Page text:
Lessons on Leadership from the Flock

I learned an interesting lesson from my chickens some time ago, from their pecking order. And then I realized something new about them just this week. 🤔

The chicken app the top of the pecking order is concerned about maintaining her position, her dominance over the rest. She has no interest in discovery or exploration, because she’s busy maintaining her power.

The chickens at the bottom of the pecking order have no power to maintain. Therefore they have the time and the energy to discover new things. (Unfortunately, they regularly discover new ways to escape from their chicken yard. But it's always the hens at the bottom of the pecking order who discover this.)

I realized that this works for humans, also. People who are concerned about their position, people who need to keep consolidating or defending their position, are never the people who discover new things.

There is a key for leadership here, I think. Maybe several.

× If I am a leader, then I can either work to keep my position of leadership, or I can work to encourage and environment of exploration, of discovery. I probably can't do both.

× If I am not a leader, I can either work to become a leader, or I can work to defend my current position, whatever it is, or I can discover and explore. Pick one.

× If I am a discoverer, or an explorer, then I probably am not involved in jockeying for a leadership position. I am probably also not as ambitious for promotion as others around me either, if my goals are about discovery. (And my life may actually be more enjoyable, if possibly less “successful.”)

× If I am somebody who stretches to discover new things, new experiences, new ideas, then the people whose goals are about position, about power, probably don't understand me. They probably don’t value what I value, either. I probably should not look to them for encouragement in this area.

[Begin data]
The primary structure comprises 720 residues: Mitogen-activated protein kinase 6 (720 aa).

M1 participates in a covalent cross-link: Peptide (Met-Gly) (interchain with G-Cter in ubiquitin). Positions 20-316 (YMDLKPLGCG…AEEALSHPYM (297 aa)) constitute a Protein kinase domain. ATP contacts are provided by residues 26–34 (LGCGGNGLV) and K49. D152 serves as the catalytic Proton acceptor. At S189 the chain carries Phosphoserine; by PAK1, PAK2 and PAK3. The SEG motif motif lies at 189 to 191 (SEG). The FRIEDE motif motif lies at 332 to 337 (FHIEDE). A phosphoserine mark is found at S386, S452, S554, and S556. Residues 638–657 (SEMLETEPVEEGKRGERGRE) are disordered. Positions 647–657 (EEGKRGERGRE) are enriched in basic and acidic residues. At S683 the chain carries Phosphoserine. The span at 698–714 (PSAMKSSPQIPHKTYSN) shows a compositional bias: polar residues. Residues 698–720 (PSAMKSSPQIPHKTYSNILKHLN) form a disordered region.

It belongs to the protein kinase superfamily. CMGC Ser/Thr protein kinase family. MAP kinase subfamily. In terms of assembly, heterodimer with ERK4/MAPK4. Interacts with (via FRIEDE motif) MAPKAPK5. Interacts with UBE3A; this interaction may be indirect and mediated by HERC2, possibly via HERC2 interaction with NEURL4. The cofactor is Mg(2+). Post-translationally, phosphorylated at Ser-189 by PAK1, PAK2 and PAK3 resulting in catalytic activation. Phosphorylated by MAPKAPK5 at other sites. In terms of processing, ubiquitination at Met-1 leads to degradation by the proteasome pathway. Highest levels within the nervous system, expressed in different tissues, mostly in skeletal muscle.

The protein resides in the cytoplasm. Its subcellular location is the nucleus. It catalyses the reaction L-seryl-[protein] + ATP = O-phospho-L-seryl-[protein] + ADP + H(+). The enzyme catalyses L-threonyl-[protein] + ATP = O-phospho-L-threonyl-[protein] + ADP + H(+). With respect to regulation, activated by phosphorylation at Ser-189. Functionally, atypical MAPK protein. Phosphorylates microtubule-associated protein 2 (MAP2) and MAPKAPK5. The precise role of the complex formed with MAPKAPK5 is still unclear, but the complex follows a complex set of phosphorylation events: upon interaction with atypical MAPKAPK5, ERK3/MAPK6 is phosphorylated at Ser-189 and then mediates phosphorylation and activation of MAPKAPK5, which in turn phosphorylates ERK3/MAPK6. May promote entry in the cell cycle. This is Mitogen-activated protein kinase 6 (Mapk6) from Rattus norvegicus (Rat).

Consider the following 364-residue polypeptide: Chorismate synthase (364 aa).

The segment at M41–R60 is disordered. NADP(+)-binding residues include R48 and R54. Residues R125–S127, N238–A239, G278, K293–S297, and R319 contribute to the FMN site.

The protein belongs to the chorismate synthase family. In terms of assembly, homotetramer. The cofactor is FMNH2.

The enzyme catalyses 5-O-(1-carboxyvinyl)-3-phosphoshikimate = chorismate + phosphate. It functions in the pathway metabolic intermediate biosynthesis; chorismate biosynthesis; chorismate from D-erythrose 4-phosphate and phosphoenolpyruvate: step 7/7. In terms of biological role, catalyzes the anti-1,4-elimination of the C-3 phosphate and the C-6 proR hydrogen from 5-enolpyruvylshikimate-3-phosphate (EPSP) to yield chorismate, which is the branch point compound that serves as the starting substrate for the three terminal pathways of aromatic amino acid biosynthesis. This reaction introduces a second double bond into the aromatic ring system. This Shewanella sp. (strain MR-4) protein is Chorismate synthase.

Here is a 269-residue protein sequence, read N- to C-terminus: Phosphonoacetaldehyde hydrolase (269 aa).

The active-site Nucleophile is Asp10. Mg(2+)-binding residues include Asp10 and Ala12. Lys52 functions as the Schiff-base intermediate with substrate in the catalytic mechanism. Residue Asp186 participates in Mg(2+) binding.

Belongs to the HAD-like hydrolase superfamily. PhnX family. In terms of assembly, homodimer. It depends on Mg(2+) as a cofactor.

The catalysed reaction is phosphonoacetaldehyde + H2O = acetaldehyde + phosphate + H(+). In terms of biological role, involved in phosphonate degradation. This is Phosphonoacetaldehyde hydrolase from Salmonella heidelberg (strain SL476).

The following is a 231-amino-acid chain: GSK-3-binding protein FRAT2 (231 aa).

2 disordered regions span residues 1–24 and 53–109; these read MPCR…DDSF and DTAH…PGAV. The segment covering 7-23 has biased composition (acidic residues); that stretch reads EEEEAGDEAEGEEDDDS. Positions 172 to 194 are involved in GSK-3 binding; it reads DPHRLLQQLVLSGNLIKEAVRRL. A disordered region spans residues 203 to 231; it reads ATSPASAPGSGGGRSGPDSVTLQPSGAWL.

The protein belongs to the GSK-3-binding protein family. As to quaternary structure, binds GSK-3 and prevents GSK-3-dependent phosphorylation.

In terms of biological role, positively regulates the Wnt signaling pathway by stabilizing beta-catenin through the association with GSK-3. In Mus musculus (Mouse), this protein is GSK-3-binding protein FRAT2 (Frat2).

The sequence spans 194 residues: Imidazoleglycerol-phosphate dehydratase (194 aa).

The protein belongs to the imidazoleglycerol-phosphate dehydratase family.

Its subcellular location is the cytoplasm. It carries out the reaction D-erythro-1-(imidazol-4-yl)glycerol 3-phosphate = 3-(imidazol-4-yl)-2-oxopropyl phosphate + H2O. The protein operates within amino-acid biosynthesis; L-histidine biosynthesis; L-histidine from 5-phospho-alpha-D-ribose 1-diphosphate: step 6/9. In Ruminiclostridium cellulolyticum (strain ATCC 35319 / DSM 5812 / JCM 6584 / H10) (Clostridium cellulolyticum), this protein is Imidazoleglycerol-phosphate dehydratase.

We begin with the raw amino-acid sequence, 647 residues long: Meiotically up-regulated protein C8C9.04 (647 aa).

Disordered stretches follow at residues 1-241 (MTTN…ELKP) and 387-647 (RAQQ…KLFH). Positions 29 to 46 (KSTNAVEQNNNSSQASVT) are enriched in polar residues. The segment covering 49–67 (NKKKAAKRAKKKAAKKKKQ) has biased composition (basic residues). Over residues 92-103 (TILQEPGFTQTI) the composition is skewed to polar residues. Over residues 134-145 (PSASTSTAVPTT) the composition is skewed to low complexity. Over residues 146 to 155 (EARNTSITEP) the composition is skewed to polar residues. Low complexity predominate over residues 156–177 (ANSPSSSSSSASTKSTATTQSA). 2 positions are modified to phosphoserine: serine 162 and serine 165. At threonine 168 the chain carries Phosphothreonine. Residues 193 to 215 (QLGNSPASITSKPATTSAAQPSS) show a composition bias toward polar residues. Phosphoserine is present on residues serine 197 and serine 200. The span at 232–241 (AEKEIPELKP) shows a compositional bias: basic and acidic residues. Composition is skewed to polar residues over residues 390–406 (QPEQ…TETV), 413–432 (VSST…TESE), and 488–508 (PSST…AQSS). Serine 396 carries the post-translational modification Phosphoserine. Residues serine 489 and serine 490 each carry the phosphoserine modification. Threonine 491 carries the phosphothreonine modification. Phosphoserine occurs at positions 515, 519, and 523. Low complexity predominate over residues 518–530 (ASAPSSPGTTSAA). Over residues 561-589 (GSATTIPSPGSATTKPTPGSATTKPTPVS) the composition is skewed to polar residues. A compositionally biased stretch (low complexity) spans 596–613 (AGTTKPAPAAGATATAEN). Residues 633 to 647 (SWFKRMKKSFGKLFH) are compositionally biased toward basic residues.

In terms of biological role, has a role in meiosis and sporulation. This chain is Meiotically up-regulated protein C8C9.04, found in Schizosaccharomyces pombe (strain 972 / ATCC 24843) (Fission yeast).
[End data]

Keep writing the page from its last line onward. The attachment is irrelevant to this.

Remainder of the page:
I was reflecting on this whole process here, when I realized something else. These principles were more true with my previous flocks of chickens. The current flock, well I raised these girls all by hand, feeding them by hand, cuddling them every day as they grew up. (Did you know that baby chicks are terribly cute and cuddly? 🐥 )

As a (surprising) result, this flock isn’t nearly as focused on position. There’s much less fighting over the pecking order, because they consider ME to be the one on the top of the pecking order.

So unlike previous flocks, these days when I walk into their chicken yard, they gather around me for petting and skritching and snacks and such; they don’t run away.

So there’s no “top of the pecking order” for them to fight over, because they know thats me, it’s my job. They trust that Ill do my job.

And they don’t spend as much of their days either maintaining power or looking for ways to escape their community.

I’m thinking there might be some lessons in this about being secure in our Father’s affection for us. 🤔 What say you?

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